Larry Swedroe: Fundamentals v. Price

Discuss all general (i.e. non-personal) investing questions and issues, investing news, and theory.
Post Reply
Topic Author
Random Walker
Posts: 4714
Joined: Fri Feb 23, 2007 8:21 pm

Larry Swedroe: Fundamentals v. Price

Post by Random Walker »

http://www.etf.com/sections/index-inves ... s-vs-price

In this article Larry first reviews Momentum investing based on price, describes another form of Momentum based on fundamentals, and looks at how they do relative to each other and how Momentum works when they are combined in a twin Momentum strategy. He considers price Momentum and fundamental Momentum complimentary since they are weakly correlated. Interested in people's comments.

Dave
Avo
Posts: 1099
Joined: Wed Jun 11, 2008 2:21 am
Location: California

Re: Larry Swedroe: Fundamentals v. Price

Post by Avo »

I always skip to the end of these sorts of articles to see if there is anything I can do to take advantage of the insights in my own investments. The (vague) answer is: buy an AQR multistyle fund.
garlandwhizzer
Posts: 3096
Joined: Fri Aug 06, 2010 3:42 pm

Re: Larry Swedroe: Fundamentals v. Price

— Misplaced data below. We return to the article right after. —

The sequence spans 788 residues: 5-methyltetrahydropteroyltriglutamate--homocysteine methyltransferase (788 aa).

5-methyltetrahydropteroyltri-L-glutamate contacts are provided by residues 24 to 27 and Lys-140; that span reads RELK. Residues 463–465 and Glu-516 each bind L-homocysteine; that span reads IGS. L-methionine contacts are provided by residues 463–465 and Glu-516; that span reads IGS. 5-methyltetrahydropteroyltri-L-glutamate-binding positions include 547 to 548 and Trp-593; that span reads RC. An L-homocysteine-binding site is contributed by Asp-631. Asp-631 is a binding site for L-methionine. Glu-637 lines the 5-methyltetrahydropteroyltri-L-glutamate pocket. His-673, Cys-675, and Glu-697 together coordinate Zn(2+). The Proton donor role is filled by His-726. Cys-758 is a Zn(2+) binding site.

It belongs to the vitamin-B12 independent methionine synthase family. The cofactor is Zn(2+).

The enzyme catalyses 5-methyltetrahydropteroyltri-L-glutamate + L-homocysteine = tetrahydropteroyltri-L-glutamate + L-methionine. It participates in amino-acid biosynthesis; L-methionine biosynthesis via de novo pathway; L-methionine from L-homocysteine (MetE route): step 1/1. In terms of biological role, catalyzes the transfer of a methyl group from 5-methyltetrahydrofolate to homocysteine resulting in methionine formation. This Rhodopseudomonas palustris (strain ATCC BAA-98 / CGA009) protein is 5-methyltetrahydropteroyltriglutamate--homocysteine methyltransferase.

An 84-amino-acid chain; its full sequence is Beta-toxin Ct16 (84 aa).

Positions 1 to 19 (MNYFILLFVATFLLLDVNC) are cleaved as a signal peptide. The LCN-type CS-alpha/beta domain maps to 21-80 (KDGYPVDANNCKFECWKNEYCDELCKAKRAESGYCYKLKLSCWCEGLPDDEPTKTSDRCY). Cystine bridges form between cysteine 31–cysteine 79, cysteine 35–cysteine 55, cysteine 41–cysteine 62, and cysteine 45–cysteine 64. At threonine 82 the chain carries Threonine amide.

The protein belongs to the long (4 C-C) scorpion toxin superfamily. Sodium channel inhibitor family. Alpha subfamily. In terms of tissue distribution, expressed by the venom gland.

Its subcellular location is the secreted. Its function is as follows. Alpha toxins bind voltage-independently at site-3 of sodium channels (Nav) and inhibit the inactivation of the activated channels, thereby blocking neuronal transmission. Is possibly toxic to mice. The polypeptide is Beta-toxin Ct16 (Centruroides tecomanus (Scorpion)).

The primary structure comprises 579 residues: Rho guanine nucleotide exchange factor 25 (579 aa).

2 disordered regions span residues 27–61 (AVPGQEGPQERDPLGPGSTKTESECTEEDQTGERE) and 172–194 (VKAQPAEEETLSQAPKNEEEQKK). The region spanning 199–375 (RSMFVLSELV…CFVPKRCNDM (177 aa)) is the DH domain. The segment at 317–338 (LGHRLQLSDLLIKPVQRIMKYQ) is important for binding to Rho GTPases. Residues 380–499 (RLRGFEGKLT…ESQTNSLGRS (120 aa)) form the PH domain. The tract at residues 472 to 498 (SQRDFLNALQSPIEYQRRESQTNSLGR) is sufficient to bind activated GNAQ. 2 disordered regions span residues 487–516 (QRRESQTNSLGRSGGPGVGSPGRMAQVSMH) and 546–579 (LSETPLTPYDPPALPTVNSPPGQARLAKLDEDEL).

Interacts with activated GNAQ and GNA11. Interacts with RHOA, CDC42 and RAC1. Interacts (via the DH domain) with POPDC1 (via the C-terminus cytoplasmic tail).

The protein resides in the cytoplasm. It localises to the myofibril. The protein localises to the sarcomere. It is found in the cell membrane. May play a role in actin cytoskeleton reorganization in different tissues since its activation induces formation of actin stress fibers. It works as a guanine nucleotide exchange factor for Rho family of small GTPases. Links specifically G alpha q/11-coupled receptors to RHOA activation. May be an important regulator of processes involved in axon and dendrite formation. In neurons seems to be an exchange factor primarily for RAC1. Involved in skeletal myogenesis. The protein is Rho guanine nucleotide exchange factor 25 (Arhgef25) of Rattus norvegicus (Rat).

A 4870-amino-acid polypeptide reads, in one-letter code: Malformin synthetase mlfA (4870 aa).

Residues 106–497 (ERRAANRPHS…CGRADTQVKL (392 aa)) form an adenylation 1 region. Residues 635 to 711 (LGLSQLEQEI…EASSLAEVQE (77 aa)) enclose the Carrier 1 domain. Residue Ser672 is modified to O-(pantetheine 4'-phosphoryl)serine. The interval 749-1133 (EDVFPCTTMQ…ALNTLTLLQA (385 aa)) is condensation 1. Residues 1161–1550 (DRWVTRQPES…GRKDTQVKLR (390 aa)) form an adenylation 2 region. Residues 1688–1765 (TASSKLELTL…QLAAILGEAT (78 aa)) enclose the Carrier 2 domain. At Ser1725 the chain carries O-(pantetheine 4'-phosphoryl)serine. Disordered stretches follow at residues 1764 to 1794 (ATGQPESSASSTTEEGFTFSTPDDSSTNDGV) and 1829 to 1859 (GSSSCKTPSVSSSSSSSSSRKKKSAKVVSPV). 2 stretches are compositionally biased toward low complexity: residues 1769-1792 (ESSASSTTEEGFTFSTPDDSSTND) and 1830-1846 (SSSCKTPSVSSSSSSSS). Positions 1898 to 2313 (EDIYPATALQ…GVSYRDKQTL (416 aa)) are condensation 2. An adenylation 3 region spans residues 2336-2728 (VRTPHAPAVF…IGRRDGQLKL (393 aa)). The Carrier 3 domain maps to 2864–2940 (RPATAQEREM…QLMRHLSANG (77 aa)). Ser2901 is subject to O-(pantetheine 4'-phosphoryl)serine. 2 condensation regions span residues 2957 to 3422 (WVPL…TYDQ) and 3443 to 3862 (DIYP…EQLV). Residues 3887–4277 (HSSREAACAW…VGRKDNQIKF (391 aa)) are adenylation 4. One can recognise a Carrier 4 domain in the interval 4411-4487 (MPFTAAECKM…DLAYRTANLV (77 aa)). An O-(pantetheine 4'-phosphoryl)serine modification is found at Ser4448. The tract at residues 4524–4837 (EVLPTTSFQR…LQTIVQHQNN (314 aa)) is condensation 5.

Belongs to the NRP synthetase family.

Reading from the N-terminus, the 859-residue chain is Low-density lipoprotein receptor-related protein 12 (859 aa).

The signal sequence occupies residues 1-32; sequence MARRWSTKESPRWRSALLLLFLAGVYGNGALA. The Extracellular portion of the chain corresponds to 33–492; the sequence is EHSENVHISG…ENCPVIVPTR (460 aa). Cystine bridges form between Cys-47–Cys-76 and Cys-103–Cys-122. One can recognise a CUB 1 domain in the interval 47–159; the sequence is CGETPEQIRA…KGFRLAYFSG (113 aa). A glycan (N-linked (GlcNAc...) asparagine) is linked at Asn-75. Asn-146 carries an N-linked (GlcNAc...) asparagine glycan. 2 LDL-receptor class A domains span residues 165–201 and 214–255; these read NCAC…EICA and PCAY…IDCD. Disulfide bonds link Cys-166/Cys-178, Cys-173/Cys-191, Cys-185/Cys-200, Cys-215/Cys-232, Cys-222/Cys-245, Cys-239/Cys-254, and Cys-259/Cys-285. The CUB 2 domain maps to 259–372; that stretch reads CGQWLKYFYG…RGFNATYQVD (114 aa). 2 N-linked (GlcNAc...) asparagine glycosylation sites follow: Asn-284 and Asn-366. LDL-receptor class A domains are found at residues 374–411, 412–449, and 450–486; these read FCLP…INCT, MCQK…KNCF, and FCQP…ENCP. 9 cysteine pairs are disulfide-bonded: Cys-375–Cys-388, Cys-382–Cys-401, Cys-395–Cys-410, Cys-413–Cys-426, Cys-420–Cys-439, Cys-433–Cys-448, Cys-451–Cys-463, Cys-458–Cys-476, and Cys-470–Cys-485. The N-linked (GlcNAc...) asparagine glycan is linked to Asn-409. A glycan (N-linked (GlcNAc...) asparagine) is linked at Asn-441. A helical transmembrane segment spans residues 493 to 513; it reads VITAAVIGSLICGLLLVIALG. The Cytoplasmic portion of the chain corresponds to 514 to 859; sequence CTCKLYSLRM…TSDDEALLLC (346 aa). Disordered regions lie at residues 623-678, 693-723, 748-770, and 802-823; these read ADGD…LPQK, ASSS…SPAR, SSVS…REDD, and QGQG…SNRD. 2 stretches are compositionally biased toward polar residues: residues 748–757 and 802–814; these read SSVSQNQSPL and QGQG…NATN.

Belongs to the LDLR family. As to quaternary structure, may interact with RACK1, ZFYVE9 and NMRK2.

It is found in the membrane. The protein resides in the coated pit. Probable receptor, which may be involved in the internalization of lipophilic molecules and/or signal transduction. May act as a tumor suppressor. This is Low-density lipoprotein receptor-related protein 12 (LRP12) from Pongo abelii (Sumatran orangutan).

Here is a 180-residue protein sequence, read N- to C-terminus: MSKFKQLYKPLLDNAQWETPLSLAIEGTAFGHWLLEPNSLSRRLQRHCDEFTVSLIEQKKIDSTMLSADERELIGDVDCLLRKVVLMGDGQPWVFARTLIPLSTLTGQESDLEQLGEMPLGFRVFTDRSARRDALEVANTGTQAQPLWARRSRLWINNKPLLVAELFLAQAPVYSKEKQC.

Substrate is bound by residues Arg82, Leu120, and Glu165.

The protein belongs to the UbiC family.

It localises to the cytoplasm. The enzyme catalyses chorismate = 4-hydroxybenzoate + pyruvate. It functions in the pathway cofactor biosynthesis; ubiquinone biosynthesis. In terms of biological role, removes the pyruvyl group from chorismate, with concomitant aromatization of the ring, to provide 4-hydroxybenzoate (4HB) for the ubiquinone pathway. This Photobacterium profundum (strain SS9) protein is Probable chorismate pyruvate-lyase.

Post by garlandwhizzer »

The factor investing story continues to evolve and to get more complex as academics and factor fund groups crank out ever more research. Twin MOM is a new twist and it looks very promising on backtesting but involves even more frequent trading apparently than other MOM strategies. I think Larry's article suggested 88% portfolio turnover per month which is almost like day trading. MOM of all flavors--price, relative, time series, fundamental--has always been robust and impressive on backtesting. Funds which try to harvest these huge gains after costs for investors, however, often struggle to provide outperformance. This new approach seems to work in the large cap space, which is more practical in a high trading volume strategy from a cost/liquidity point of view. That may be the best place to try it. It will be interesting to see the performance of funds adopting this approach in the real world.

Garland Whizzer
Topic Author
Random Walker
Posts: 4714
Joined: Fri Feb 23, 2007 8:21 pm

Re: Larry Swedroe: Fundamentals v. Price

Post by Random Walker »

I'm a factor junkie and have put my faith in persistent human behavior and the data supporting Momentum. I have to admit though, that now seeing Momentum take different forms or get tweeked makes me a bit nervous.

Dave
User avatar
nedsaid
Posts: 14200
Joined: Fri Nov 23, 2012 12:33 pm

Re: Larry Swedroe: Fundamentals v. Price

Post by nedsaid »

This is nothing new. I have invested in such twin momentum type of funds for years through American Century Investments. Their funds are based primarily on Earnings Acceleration as a primary criteria and Price Momentum as a secondary criteria. It is based on the view that money follows earnings. The founder of the fund company, James Stowers, wrote the program that identified companies with accelerating earnings and they are still using a tweaked version of that original program.